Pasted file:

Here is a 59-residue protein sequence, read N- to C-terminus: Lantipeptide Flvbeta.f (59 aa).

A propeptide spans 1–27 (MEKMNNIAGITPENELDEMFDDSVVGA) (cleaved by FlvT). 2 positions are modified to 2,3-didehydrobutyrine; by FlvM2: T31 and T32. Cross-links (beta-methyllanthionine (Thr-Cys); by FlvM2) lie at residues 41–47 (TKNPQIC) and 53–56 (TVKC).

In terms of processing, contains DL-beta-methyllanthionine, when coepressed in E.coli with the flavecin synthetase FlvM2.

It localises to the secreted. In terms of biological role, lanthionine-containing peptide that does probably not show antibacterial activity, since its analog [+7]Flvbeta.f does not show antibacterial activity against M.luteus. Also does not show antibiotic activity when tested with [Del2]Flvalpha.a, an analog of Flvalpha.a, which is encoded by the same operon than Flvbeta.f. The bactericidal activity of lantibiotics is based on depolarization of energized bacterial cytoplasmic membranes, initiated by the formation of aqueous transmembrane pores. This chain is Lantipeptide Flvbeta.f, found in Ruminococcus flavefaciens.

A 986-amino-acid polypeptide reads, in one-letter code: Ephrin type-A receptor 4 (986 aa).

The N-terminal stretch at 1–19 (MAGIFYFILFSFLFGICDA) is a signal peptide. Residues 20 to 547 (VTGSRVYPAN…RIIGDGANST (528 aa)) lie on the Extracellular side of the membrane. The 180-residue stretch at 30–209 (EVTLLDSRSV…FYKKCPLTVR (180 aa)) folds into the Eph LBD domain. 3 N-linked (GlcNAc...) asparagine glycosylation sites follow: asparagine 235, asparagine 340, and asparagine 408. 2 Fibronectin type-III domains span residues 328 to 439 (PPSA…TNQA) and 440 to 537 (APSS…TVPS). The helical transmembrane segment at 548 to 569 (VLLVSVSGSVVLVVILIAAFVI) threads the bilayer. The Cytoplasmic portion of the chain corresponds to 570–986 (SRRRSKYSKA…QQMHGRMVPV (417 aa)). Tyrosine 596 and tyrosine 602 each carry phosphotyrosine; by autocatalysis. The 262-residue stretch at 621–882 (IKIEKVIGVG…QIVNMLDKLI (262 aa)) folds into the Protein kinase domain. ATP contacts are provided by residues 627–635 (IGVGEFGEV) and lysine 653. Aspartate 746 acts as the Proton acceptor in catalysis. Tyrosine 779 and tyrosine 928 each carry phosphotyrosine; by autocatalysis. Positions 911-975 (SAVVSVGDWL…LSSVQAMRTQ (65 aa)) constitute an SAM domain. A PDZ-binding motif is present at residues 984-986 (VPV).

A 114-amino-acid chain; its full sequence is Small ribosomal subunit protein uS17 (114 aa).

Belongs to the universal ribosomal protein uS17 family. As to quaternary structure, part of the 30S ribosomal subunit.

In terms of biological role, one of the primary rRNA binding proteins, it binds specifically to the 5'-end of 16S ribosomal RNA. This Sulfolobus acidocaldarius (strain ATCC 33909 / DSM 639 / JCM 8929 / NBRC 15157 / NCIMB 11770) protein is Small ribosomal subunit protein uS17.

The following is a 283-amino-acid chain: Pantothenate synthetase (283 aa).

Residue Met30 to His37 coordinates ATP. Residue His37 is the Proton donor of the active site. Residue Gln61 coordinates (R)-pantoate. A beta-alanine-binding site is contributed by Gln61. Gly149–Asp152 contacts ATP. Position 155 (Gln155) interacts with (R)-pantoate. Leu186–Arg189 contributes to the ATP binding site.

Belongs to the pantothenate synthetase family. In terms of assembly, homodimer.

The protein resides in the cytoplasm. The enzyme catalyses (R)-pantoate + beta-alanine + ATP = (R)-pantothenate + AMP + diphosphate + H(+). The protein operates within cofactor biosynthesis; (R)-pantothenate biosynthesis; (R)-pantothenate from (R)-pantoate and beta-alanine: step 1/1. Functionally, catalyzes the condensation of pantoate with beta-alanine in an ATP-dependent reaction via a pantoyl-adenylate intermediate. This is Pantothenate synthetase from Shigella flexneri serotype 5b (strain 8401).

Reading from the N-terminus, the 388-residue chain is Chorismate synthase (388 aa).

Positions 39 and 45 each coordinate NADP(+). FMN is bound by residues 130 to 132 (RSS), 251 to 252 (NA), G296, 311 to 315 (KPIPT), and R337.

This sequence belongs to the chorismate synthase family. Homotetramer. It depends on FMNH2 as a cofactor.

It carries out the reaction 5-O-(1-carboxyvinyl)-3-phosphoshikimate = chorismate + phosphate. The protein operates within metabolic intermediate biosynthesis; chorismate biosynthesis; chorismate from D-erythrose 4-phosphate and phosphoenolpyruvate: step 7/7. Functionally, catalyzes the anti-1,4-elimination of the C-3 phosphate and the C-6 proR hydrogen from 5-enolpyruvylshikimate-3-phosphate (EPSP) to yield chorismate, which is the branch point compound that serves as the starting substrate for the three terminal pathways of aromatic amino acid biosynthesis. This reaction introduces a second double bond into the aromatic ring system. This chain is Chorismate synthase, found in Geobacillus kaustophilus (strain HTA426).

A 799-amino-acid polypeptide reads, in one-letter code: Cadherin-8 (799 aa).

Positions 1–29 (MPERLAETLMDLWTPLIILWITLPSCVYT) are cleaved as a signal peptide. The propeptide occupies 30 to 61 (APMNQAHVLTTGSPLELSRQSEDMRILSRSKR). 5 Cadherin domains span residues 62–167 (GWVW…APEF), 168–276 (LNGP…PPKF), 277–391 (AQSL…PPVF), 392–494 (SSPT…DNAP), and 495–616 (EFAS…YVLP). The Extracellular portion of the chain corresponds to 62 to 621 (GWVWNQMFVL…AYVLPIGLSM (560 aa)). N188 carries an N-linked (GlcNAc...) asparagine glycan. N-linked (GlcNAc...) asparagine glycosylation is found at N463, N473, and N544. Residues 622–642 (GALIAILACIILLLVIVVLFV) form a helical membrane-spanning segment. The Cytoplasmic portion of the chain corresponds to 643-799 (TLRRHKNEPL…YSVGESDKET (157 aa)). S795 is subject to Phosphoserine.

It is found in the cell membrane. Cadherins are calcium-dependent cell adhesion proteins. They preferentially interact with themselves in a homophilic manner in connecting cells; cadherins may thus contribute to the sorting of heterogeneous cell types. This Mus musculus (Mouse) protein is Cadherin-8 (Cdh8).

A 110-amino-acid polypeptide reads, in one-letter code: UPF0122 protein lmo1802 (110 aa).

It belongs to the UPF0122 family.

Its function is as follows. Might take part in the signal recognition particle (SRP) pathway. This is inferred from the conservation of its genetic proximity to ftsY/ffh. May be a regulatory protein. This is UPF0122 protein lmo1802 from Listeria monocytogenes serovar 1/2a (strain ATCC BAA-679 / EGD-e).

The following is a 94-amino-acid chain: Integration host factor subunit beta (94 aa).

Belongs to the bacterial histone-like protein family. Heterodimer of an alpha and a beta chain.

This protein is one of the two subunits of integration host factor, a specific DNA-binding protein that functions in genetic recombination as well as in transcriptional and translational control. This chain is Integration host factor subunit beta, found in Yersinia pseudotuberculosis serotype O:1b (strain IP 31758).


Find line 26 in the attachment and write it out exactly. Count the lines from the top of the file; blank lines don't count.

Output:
This protein is one of the two subunits of integration host factor, a specific DNA-binding protein that functions in genetic recombination as well as in transcriptional and translational control. This chain is Integration host factor subunit beta, found in Yersinia pseudotuberculosis serotype O:1b (strain IP 31758).